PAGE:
The policy includes customers and on-site restaurants and shops, as well as the company's 20,000 employees.
A similar policy at Crown's Perth casino is still being finalised and is expected to be implemented from January 31.
Crown Resorts chief executive Steve McCann said the new rules were critical to stop the spread of the virus.
"We must do whatever is in our power to help limit the potential for further impact at our resorts – whether that be to our people, our guests or to business continuity," he said in a statement.
Crown venues are already using government QR check-in codes to verify people's vaccination status on entry.
It's among several major Australian companies - such as Qantas, Virgin Australia, Telstra and SPC - to impose a jab mandate.
On Monday, Mr McCann said the move had overwhelming support from stakeholders.
But a survey of Crown staff conducted in September showed 63 per cent supported the idea of a mandatory vaccination policy in the hospitality sector, with 60 per cent of respondents having at least one dose of the COVID jab.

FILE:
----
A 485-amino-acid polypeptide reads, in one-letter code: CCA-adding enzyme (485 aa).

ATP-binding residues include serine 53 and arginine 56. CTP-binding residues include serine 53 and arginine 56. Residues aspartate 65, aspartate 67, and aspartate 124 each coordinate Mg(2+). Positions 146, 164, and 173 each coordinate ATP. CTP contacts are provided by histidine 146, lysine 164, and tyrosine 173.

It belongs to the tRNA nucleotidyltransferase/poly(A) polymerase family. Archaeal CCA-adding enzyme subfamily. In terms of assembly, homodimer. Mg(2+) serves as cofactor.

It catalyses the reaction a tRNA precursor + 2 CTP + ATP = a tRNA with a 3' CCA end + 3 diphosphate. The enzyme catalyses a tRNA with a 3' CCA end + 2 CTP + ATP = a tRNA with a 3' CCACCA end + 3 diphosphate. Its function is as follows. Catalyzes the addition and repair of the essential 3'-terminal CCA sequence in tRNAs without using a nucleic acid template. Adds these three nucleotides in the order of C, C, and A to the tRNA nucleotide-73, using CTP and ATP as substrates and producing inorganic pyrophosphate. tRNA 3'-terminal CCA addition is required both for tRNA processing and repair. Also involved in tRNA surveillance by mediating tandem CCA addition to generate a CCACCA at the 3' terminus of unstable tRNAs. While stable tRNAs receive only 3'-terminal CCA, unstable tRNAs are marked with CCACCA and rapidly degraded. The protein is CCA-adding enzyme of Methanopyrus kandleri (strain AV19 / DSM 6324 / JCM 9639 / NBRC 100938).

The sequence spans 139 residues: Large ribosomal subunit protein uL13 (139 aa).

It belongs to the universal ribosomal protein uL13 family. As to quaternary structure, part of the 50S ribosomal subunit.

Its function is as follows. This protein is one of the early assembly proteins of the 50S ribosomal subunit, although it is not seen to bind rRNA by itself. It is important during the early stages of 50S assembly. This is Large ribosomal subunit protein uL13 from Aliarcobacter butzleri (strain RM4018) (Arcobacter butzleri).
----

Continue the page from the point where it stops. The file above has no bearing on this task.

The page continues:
The company implemented a vaccine incentive scheme at that time, offering workers three hours' paid leave to get the jab as well as a day of extra sick leave for those who needed it.
The United Workers Union, representing casino staff, has previously opposed mandating vaccines at Crown, arguing it would cause unnecessary angst for workers.
A recent royal commission into Crown Resorts castigated the company for "illegal, dishonest, unethical and exploitative" behaviour, but stopped short of recommending it should lose its Melbourne casino licence.
AAP with The Project